Classes at St. Joseph’s Convent Kingstown (SJCK) were on Monday disrupted for the second time in as many weeks.
However, unlike two Mondays ago, when teachers walked off the job, it was the educators who were left in the classroom at the Catholic school.
Students at the all-female school used placards to make it clear that they no longer counted among their numbers a student who was reportedly expelled last July.
And the school’s principal, Calma Balcombe relished the support she was receiving from her charges.
Flanked by officials from the Ministry of Education and various principals from across the country, Balcombe said she was elated by the support she has received.
Two weeks ago, teachers at SJCK walked off the job in protest of the presence of the 14-year-old Form 4 student after a court order that she return to classes pending the outcome of a lawsuit.
Jomo Thomas, lawyer for the student’s mother, and Attorney-General Judith Jones-Morgan, were expected to appear in court again this afternoon (Monday) for yet another hearing in the ongoing saga about where the student should continue her education.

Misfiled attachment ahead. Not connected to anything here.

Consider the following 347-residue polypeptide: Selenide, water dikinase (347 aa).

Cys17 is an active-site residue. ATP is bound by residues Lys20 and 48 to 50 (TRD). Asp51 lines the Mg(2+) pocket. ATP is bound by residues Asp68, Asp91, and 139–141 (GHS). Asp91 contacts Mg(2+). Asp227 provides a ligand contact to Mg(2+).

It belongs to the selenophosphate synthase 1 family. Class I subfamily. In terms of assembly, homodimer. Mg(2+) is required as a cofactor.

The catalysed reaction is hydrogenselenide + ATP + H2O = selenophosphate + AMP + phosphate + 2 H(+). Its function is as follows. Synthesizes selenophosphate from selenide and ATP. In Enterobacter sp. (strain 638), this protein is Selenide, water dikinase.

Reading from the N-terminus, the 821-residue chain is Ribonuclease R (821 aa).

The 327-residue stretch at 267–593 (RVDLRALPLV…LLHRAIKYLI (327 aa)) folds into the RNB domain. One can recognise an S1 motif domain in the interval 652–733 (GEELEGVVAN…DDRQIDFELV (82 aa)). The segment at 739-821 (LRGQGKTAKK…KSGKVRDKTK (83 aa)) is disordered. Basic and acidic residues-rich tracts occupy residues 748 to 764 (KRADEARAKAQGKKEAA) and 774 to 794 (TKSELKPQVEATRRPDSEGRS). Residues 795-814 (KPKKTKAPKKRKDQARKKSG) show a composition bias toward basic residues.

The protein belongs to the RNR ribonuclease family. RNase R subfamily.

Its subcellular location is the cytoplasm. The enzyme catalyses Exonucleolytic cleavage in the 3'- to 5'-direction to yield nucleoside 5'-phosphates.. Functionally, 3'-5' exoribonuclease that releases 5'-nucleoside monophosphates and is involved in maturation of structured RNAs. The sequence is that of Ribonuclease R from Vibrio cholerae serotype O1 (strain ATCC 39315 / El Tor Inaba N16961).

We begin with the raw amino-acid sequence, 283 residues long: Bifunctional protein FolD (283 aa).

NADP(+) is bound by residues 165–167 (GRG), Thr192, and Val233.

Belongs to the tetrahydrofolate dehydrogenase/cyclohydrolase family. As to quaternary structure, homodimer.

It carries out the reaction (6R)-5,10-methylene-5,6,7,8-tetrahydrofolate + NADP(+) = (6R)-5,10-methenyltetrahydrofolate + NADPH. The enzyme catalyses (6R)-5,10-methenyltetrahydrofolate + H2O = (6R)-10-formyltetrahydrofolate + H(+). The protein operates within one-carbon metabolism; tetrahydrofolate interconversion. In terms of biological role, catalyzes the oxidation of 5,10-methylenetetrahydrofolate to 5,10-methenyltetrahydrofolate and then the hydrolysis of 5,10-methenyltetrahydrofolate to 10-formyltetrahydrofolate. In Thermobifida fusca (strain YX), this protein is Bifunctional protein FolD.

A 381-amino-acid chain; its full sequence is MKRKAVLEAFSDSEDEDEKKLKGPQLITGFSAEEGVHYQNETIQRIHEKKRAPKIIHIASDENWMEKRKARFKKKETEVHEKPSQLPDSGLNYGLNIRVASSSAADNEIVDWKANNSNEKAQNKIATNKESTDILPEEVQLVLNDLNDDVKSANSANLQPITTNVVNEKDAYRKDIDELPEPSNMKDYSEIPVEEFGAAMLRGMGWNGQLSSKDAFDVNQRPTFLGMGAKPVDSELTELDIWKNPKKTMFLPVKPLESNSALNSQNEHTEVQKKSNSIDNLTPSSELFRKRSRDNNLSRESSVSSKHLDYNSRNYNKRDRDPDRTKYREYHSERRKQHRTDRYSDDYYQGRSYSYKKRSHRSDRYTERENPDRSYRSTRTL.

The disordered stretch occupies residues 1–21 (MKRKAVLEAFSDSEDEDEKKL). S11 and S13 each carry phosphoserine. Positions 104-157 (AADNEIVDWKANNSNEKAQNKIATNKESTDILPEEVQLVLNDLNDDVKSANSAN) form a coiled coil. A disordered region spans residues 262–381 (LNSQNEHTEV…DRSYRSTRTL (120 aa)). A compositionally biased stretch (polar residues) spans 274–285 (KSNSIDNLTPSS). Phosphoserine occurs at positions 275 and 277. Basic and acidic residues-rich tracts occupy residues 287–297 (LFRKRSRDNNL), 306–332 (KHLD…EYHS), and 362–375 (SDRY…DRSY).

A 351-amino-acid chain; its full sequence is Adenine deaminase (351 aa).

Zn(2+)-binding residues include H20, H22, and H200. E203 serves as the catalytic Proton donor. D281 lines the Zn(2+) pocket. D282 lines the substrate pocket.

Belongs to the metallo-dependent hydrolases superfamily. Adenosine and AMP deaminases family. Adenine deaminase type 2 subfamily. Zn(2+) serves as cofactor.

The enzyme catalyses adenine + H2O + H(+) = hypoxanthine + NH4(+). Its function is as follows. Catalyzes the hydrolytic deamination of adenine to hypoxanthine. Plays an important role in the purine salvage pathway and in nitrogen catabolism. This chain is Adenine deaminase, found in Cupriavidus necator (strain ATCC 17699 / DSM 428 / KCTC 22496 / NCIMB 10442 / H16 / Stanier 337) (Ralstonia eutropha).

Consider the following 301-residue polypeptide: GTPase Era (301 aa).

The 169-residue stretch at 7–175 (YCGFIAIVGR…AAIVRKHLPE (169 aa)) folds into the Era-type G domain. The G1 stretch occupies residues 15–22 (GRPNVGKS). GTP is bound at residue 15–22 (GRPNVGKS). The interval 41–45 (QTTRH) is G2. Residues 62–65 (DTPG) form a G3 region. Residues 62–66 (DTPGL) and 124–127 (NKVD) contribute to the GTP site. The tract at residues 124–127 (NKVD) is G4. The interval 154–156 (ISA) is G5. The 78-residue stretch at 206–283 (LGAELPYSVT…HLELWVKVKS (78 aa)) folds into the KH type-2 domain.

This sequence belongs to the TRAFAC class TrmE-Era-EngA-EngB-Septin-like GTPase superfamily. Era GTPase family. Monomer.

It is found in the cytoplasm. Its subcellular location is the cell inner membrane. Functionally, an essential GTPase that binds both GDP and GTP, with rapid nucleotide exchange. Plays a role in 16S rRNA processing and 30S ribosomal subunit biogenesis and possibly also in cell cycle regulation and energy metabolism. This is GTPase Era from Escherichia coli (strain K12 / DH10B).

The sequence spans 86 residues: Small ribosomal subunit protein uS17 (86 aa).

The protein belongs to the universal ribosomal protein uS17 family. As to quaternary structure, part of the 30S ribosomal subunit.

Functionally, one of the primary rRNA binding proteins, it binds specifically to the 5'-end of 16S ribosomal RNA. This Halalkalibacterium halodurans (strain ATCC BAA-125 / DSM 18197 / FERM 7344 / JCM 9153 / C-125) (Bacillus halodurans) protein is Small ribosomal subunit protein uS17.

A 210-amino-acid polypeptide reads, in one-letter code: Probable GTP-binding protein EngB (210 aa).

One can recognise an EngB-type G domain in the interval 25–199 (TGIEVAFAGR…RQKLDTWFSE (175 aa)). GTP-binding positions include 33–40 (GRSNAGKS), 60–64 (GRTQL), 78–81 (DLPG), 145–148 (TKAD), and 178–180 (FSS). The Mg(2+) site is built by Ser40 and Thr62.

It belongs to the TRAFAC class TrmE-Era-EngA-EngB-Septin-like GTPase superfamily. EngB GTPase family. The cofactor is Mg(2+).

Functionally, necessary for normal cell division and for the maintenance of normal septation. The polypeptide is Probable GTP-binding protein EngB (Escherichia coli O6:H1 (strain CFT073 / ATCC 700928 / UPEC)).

The lawyers were in court on Friday, when Justice Wesley James ordered that the child remains in school and granted Thomas Judith Jones-Morgan seven days within which to file a claim form.
The judge also gave the claimants 28 days within which to respond and scheduled hearing of the substantive matter for Nov. 15.
The ruling came as the judge heard an application by the Attorney-General asking the court to overturn an earlier ruling by Justice Frederick Bruce-Lyle that the student continue her education at SJCK pending the outcome of the lawsuit.
The student was allegedly expelled from SJCK and assigned to Emmanuel High School Mesopotamia in July after writing in a workbook a rude comment about a teacher in March.
Thomas filed a lawsuit against the school’s principal, two Ministry of Education (MOE) officials, and the MOE itself.
The Attorney-General and Thomas are said to have addressed the court extensively on Friday.
However, within a few hours of the court order, the Attorney-General filed another application, asking that the court set side both the orders of Bruce-Lyle and James, respectively.
Both sides were then summoned back to court on Friday for a hearing today.
A third judge, Justice Gertel Thom, was expected to hear the application today.